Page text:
University Health Services (UHS) recently called in a consulting firm to host focus groups to determine the sources of stress for Harvard students, as well as both how students deal with stress and how effective the students feel the University is in helping us cope. The focus groups, which will meet between Feb. 18 and 20, are an excellent move on the part of the University. We support the initiative of the University and UHS to address the issue of stress and the problem of support networks on campus, as well as the method employed, namely consulting students directly. However, before we offer unequivocal praise to the administration, it is important to acknowledge that this move is long overdue on a campus that is rife with stresses and scarce with services.
With promises of free pizza and movie tickets for two (perhaps the administration is doing its part to encourage a more robust social life on campus) UHS is luring otherwise-motivated students into focus groups to discuss three areas central to advising on campus; as Cricket Sheppard-Sawyer '97, a member of the UHS student advisory committee, explained: "UHS wants to know what people think of the services that are provided, what and how much they know about services that are available, and what barriers are keeping people from using services that already exist."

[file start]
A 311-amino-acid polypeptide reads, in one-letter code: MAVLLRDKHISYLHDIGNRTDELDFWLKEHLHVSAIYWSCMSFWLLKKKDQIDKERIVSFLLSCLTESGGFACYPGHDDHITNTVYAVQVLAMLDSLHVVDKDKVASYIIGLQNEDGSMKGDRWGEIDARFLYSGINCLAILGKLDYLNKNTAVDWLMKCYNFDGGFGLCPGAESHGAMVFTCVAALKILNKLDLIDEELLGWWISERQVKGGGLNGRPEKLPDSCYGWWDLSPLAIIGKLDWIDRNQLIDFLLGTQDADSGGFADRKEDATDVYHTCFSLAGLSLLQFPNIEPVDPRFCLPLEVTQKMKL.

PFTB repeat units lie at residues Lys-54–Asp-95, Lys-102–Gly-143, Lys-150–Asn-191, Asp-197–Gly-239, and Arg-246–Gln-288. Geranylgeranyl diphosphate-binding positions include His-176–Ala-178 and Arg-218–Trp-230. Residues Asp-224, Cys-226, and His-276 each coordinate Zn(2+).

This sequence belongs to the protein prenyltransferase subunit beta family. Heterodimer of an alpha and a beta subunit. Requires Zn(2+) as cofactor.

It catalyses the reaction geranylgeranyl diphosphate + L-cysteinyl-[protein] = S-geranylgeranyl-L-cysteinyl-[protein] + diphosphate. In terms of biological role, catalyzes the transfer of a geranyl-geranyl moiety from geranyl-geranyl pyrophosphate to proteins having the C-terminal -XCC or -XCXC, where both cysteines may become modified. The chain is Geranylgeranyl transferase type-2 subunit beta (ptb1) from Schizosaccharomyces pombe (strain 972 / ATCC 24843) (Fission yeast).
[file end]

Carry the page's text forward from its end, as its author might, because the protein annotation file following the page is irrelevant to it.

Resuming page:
By calling on students to give their personal appraisal of the current system and to offer suggestions as to how to improve the situation, the University is taking seriously the student voice on this issue. Allowing students to express their own feelings about UHS is imperative for the process of changing the status quo, and we applaud the University and David Rosenthal '59, the director of UHS, for initiating the focus groups.
Although it is wonderful that the University is finally acting on improving the inadequate mental and physical health system here at Harvard, this should have happened years ago. Nonetheless, we are pleased that the University is finally taking the student voice seriously. We hope that students will take advantage of this opportunity to express concerns about health services as well as to promote changes in UHS policy. We look forward to an informed and speedy process of change in UHS and for the advising system at Harvard as a whole.